Couldn't help but notice that Kanzaz's apologetics didn't refer to anything specific to the Grenadian situation. Did he know anything about Grenada? Was he as upset about Eric Gairy's rule? Were Maurice Bishop and Bernard Coard just the same types of people to him? Did he have any idea about the role Reagan and Jeanne Kirkpatrick played in the lead-up to the invasion? The importance of the bombing in Beirut? Or did he believe that, so long as the government was left wing and the U.S. invaded it, it was obviously justified? How interesting that the airport that was the centrepiece of Bishop's development strategy (for attracting tourists) was, after the invasion, still named after him.
+1
Level 78
Dec 30, 2020
I wonder if tshalla knows anything about the situation himself. For example, does he have any idea that both the Grenadien governor general and every single Caribbean country wanted Austin gone (and that this is the only time that the Caribbean Regional Security System has ever been activated)? Does he know that Bishop enjoyed widespread support and the USA did not even consider touching Grenada until Austin had put his body in a ditch (also destroying the NJM's domestic support)? Does he even know that the airport is named after Maurice Bishop and not Hudson Austin, which is who the US deposed after he brutally murdered Bishop? How about the fact that the date of invasion is literally called "Thanksgiving Day" there now, or the fact that the Grenadiens have literally never elected a party that's even left-wing since the invasion, much less Marxist? The elections are dominated by conservatives and an at-most centre-left liberal party. Try again, your Communist apolegetics are amateur.
+2
Level 72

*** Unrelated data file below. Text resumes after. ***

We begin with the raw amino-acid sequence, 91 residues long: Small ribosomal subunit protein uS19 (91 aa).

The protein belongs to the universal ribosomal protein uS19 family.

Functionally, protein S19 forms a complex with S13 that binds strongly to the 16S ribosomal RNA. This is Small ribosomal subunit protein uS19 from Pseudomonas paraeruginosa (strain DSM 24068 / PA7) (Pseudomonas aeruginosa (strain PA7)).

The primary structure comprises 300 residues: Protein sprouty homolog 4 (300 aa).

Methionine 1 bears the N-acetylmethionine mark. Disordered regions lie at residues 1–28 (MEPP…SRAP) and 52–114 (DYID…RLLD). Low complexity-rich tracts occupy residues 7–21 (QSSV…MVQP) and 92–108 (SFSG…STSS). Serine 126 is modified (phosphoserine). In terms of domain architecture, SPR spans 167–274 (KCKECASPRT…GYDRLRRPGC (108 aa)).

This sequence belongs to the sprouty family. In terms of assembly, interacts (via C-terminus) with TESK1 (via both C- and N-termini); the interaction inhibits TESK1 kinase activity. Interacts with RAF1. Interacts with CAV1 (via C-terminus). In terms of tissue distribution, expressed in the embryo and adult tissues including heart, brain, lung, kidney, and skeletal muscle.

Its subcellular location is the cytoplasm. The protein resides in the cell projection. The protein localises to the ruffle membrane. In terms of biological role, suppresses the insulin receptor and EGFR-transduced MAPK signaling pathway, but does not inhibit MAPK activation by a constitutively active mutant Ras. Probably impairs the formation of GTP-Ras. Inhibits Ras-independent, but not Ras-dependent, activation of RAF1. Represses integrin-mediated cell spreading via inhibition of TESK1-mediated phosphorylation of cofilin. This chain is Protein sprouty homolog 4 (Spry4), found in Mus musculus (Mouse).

Dec 31, 2020
Thanks - that's much more specific. It's true - the takeover by Coard (the mover behind this, not Austin, as surely you know) was violent and hugely problematic. There was widespread anger at the coup and its leaders deserved to be deposed. Your comments, however, are hard to take seriously given that you seem to suggest that Washington was uninterested in the NJM up to then - that they weren't waiting for an opportunity to take more direct action than the financial sabotage, particularly the sabotaging of the airport project, and the widespread and co-ordinated propaganda efforts against Bishop and the NJM. Long story short, if you think that somehow the US was (is, ever) a force for democracy and peace in the Caribbean, you lose all credibility. By the way, it's spelled Grenadians. Did the Wikipedia page you checked have that wrong?
+5
Level 84
Jun 23, 2020
Yeah, normally I don't think we should do that kind of thing, but in this case I think it was in fact called for.
+4
Level 73
Dec 11, 2020
mf3, who do you think you are kidding? That's what I thought - having been brainwashed by western media - until I actually went there and asked the locals what they thought of the US invasion. If you've not tried doing that, I suggest you do. It might just alter your view.
+2
Level 66
Dec 29, 2020
I am not sure this logic totally holds up, Cardinal. Stalin is still revered in Russia, as is Mao in China, and of course we all know about the Kim family in North Korea. There is a lot to be learned by talking to locals, but we should still put their views in the larger context to which we have access. I traveled through Cuba for several weeks and talked with many locals. Their earnest commitment to communism was surprising. Many of them really believe in what the government is doing there, but it didn't change my mind that their approach to government is totally wrongheaded.
+2
Level 86
Jul 23, 2020
apparently after fish and nutmeg its third biggest export is toilet paper. Who knew?
+1
Level 74
Aug 11, 2020
Apparently so, followed by yachts 😲
+1
Level 53
Dec 29, 2020
It's obvious why they need toilet paper.
+1
Level 86
Dec 29, 2020
Everyone needs toilet paper.
+1
Level 46
Aug 11, 2020
Such a beautiful island!
+1
Level 73
Dec 30, 2020
Missed opportunity for a question about what grenada means in Spanish. Pomegranate!
+1
Level 58
Apr 28, 2021
Spicemas?